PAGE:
I would MUCH rather have a little flea power shirt pocket radio like the VX-2 (That by the way is also a great scanner receiver that hears a LOT!)  AND have a nice mobil/base radio like the Yaesu FT 8800 that can act as a cross band repeater.   (So your little shirt pocket radio can talk out through the 8800 at more than 5 watts, And from a much better antenna, For LOTS more range than the "full power" 5 watt hand held & rubber duck antenna could ever think of doing........

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KE3WD
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Posts: 5694




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« Reply #5 on: September 08, 2007, 10:02:23 AM »

Decisions concerning HT size and power should be weighted by your location, repeater distances, etc. too.  

Shirt pocket mini HT may be fine in an urban area with many repeaters up high, may prove useless in a rural environment or area where it takes just a little more to get into your "local" repeaters.  


.
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KE3WD
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« Reply #6 on: September 08, 2007, 10:11:36 AM »

FYI -- I've gotten super deals on many HTs over the years because of a rather common assumption about them.  

Every one of them needed the RF output finals replaced.  

Why?

Because the HT is basically an intermittant duty transmitter when used at its High Power settings.  

Also, most of the ones that tout higher output power levels will put out even more power when attached to an offboard power supply delivering 13.8VDC to their jacks.  

So the Ham buys an HT, wanting an "all around" radio, then buys an AC power supply.  What usually follows is an outdoor antenna of some sort, maybe the ubiuitous J-Pole.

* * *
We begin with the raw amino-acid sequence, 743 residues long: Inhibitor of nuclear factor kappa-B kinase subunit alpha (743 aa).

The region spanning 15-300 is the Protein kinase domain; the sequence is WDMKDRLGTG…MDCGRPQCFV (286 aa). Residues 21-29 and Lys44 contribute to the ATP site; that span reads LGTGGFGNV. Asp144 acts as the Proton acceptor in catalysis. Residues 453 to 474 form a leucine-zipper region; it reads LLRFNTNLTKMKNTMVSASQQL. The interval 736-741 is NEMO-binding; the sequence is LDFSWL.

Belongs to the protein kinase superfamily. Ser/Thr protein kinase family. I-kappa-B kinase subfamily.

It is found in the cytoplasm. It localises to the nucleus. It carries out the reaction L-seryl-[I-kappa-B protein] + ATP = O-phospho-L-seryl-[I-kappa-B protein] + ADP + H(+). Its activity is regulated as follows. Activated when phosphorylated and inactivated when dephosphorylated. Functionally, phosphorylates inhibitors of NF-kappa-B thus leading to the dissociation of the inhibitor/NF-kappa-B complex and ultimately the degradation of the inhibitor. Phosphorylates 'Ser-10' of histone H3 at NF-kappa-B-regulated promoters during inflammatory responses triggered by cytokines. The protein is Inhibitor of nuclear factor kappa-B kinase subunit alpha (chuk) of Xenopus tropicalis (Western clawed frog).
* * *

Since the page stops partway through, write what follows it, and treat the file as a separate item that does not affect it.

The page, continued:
Then come the long QSOs sitting comfortably in the shack, while the poor little finals in the radio begin heating, because they are running full power into that antenna to sound like a true "base station" or be full quieting into that rather distant repeater gabfest or the like.  

RF finals don't always die all at once.  

Because of the way many are made internally, output power due to overheat happens gradually over time.  

One day, radio doesn't have enough output to get into the repeater, Hamateur gets long face and then brings it to a Service Shop or ships it.  Finds out repair cost and face drops even longer.  Can't put that kind of money into a @#^ HT that didn't cost much more than the repair, he sez, and then proceeds to blame the mfr of the HT, moving right along to buy the next radio.  

At the end of summer hamfest, along comes KE3WD.  

"How much?"

"No, but I'll give ya $XX"

KE3WD installs new finals, checks out and cleans HT, puts same on his hamfest table with pricetag to suit.  

Consider carefully what your goals and operating habits really will be.  

You can run an HT forever at lower power levels, get the gain from a good antenna instead of from heat.  A three-element 2 meter yagi on a TV rotator just may do the trick and then some, at the 2W output level.  Or consider a vertical antenna that has some gain to it.  




--KE3WD
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N6AJR
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Posts: 9889




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« Reply #7 on: September 08, 2007, 07:43:57 PM »

vx6r